Long Island’s Nassau County has issued a Request for Proposals (RFP) as it seeks to hire a financial advisory firm that will assist the local government in a potential wastewater P3 project.
“The P3 transaction may consist of the concession, lease, or other similar arrangement involving the system, including but not limited to, a public-private partnership,” the county states in the RFP.
According to the RFP, the preferred bidder will be awarded a two-year contract, which the county will have the option of extending by an additional year. The financial advisor’s tasks will include conducting a review of the sewage system in connection with the potential P3 transaction, assisting the county in defining objectives, performing valuation analyses and helping the county structure, plan and negotiate the deal.
Should the county decide to proceed with the P3 transaction, it will follow a two-step process, first issuing a Request for Qualifications (RFQ) and then an RFP. The county will require at least three qualified proposers to be shortlisted for negotiations. The preferred bidder will have to make an upfront payment of $600 million that the county will use to pay down outstanding debt.
“The county had thought about doing this back in late 2011,” Eric Naughton, Nassau's deputy county executive for finance, told Infrastructure Investor in a phone interview on Tuesday. “This is actually the third time the county is issuing a formal RFP […] but it's the first time we have the momentum and support of the board to actually move forward with this RFP process,” he said, referring to the Financial Control Board that has to approve the county’s contracts.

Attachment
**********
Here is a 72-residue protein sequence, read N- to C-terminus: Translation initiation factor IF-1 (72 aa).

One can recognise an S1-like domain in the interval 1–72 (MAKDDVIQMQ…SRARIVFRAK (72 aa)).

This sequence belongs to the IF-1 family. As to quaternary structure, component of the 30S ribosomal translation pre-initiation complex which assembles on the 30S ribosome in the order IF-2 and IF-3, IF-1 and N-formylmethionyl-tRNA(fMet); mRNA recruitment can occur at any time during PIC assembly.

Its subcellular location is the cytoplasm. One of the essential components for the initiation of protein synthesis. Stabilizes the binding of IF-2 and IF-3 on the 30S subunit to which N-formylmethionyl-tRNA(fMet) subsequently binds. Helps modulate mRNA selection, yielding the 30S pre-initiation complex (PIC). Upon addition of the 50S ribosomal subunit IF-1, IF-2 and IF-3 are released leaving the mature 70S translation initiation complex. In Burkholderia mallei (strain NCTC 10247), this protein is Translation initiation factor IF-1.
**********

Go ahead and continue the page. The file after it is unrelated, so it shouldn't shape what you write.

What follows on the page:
Suez Water Long Island currently operates and manages the system under a 20-year contract that expires in 2035. “They would continue to be the operator for whoever chooses to be the concessionaire,” Naughton said.
In addition to making an upfront payment, the concessionaire would also be required to invest in the system, although the size of the investment is not yet determined. The county has three sewage treatment plants with a total capacity of 147.5 million gallons per day. It has 57 sewage pump stations, 3,000 miles of sewers and about 300,000 individual service connections that serve a population of about 1 million people.
“We’ve done some other PPPs in other arenas like our bus system and our inmate healthcare system as well but nothing of this magnitude,” Nassau County’s budget director Roseann D’Alleva commented. “The revenue required to sustain and operate this system as it is, is approximately $160 million.”